How is Morocco preparing to launch its vaccination campaign, the first of its kind in Africa against the coronavirus?By Hicham Alaoui
The kingdom is one of the first countries in the world to have adopted a major response to the new coronavirus or Covid-19. When the virus emerged from China, it started to spread across the world, causing one of the biggest pandemics in history, Rabat had worked hard.
It took a series of measures namely closing borders, markets, mosques, cafes, hammams, cinemas, stadia, public gardens, total requisition of the pharmaceutical industry, general mobilization of medical personnel and security forces, curfews, strict limitation of people’s movements, etc.
The price paid has been heavy, especially in financial and economic terms.
But the kingdom quickly brought the epidemic under control and contained its spread, a strategy that has earned Morocco a sterling reputation as one of the best examples in the world in the management of the disease.
Even at the height of the unlocking of the population that began last June, the disease remained under control in the country. For a population of nearly 40 million, only around 435,000 cases have been recorded to date and only around 7,300 deaths.
For an African country adjacent to Europe, a major hotbed of the disease, this is no small feat.
As a second wave of the epidemic currently sweeps the world, the Moroccan kingdom is preparing to launch a massive vaccination campaign, making the country one of the first in the world and the first in Africa to do so.
Read also: Why does Africa still wait for Covid vaccines?
It was the king himself who broke the news a little over a month ago.
It was on November 9 when, in a speech to the nation, the monarch had mentioned the imminent launch of a “massive vaccination exercise.”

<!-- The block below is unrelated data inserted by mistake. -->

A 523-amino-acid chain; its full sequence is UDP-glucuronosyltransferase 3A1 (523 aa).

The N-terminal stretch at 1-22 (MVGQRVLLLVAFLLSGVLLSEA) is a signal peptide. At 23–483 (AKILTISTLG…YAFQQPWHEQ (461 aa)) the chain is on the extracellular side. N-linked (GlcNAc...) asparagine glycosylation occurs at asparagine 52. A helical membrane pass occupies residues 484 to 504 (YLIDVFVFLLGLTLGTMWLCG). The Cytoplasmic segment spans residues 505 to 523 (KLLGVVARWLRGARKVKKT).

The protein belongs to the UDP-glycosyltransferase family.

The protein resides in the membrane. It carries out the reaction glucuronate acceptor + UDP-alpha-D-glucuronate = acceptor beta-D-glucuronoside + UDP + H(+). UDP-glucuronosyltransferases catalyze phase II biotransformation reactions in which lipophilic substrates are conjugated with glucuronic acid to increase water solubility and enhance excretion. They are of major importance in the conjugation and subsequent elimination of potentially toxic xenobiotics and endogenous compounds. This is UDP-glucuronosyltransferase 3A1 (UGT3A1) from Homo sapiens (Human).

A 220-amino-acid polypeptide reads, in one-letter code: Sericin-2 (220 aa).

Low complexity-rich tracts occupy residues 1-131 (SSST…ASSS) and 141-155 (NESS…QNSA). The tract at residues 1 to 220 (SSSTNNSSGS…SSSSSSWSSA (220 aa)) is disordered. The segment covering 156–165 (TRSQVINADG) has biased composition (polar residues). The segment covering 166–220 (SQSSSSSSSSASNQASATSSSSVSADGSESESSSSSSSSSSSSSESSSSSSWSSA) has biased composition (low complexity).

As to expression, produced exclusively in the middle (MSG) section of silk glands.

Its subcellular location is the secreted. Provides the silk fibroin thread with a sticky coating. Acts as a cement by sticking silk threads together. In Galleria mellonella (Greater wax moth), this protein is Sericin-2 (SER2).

To obtain the vaccine, Morocco turned to China.
On August 20, a cooperation agreement between the health authorities in Rabat and the Chinese laboratory Sinopharm was concluded.
A first, part of this agreement provides for Morocco to participate in phase III clinical trials of the Sinopharm vaccine, which is the last step before possible approval.
In return, and if the results are conclusive, the country will have priority access to receive ten million doses of this vaccine, before the end of the year.
Almost 600 Moroccan volunteers participated in phase III of the trials.
The agreement also provides for the presence of Sinopharm in Morocco, with in addition to clinical trials, a transfer of technology and expertise.
A production unit should be located in the Mohammed-VI Tangier Tech City, in the north of the country.
At the same time, Morocco has signed another agreement with the British laboratory AstraZeneca to procure millions of doses of its vaccine against Covid-19.
Where are we at today?
While no launch date has yet been announced by authorities, the process is well underway. The government has announced that it has ordered 65 million doses of Chinese Sinopharm and UK AstraZeneca vaccines. Each requires two doses per person, which is enough to target a total of 25 million people.
In a statement, the Moroccan Minister of Health, Khalid Ait Taleb said that “preparations have reached very advanced stages. Field exercises covering all stages of the process of vaccinating citizens have been put in place.”